Why Would You Use a Power of Attorney Form from the Internet or Off-the-Shelf?

A durable power attorney (sometimes called a financial power of attorney) is one of the most important estate planning documents. But not all powers of attorney are alike. Using a form power of attorney that you purchase online or at an office supply store could be a very costly mistake. While a power of attorney form might suffice for simple situations such as paying bills and even selling property, you really need a power of attorney customized for your situation. Without a the right power of attorney, your loved ones may not be able to fully manage your finances, or take key steps to preserve your estate if you become incapacitated.

There are many do-it-yourself power of attorney forms available online and otherwise. Yes the cost may be cheap but there are many issues to consider. A form power of attorney may not be right for you. It’s better to let an attorney draft a customized power of attorney for you.

One way that many form powers of attorney fall short is that they do not include key provisions, or they do not reference appropriate North Carolina law for powers of attorney. As a result, the person you appoint to act for you (called an “agent” or “attorney in fact”) can’t act because the language in the power of attorney is too limited and not comprehensive enough. Many times the power of attorney is very brief, and does not go into sufficient detail about what the Agent can do for access IRAs, or stock accounts. In those situations, we often find that banks and other IRA custodians refuse to follow the request of the Agent.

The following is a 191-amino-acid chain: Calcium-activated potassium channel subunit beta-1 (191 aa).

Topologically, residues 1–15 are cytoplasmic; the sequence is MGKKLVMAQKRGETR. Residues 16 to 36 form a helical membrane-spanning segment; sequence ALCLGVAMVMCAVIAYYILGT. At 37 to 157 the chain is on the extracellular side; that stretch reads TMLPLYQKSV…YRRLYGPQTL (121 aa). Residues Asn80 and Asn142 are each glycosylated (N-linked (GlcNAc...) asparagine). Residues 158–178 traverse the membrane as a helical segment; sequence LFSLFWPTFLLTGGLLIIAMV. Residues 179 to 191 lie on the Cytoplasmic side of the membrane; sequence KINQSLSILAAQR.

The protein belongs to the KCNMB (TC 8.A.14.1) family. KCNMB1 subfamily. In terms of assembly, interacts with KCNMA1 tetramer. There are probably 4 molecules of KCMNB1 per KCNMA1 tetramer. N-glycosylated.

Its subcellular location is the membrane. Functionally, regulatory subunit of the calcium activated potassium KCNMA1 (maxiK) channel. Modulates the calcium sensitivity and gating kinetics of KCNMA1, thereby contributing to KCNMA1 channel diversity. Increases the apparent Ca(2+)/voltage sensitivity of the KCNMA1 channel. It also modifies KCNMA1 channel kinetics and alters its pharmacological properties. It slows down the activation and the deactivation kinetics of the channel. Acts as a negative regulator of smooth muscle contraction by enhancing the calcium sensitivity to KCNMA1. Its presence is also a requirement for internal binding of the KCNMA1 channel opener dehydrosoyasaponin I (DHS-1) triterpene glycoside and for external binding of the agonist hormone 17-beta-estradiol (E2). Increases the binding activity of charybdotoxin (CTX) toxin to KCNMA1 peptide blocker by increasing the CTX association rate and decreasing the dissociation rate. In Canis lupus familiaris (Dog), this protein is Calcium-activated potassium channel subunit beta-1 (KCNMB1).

Another problem that can occur is that some powers of attorney appoint two people to act for the signer. Unless written properly, those agents may need to sign everything and make all requests together. That can become very time consuming and even impossible. In one situation, two children were named as agents to act together in all matters. However, one of the children was in the U.S. Navy and deployed for  a year at time. Obviously that caused many problems because that Agent was not available to act.

The power to make gifts of your investments and of your real estate is especially important. Often when one spouse needs nursing home care, or has Alzheimer’s and is likely to need nursing home care, it will be best to transfer the home into the healthy spouse’s sole name. That’s because if a husband and wife bought real estate together and both names are on the deed, that property will pass automatically to the surviving spouse due to the property being held as tenancy by the entirety. That is usually fine but what would happen if the ill spouse is in the nursing home and the healthy spouse dies first? It can happen. Here’s an example.

Bob and Mary live at home. Mary has Alzheimer’s and Bob provides for her care. He is the primary caregiver, but he also pays to have care brought into the house that he oversees so he can take some breaks. However, if Bob wasn’t able to live at home, clearly Mary would need to move to a facility because she could not live at home. What happens if Bob dies? He could have an unexpected heart attack. Or he could get a devastating diagnosis of terminal cancer and now its just a matter of months before he passes on and Mary will need to move away from the home.

In this situation, if Bob predeceases Mary, then the home will go to Mary as the surviving spouse. As a result, when she needs nursing home care, she will own a home. That home won’t disqualify her from Medicaid assistance. However, if Mary owns that home at her death it likely be lost to  the state as a result of North Carolina estate recovery. In other words, the home would be exempt for purposes of eligibility but it is not “protected”.  So for this situation Mary should deed the home over to Bob. That works fine if Mary can sign the deed. However, if Mary’s power of attorney lacks key gifting clauses, then no one can sign that deed for her. To protect the home and Mary, the family would need to go to court; and there is no guarantee that the court will allow the family to protect the home. Even if Mary’s family is successful, they will spend thousands of dollars that could have been saved with the right provisions in Mary’s power of attorney.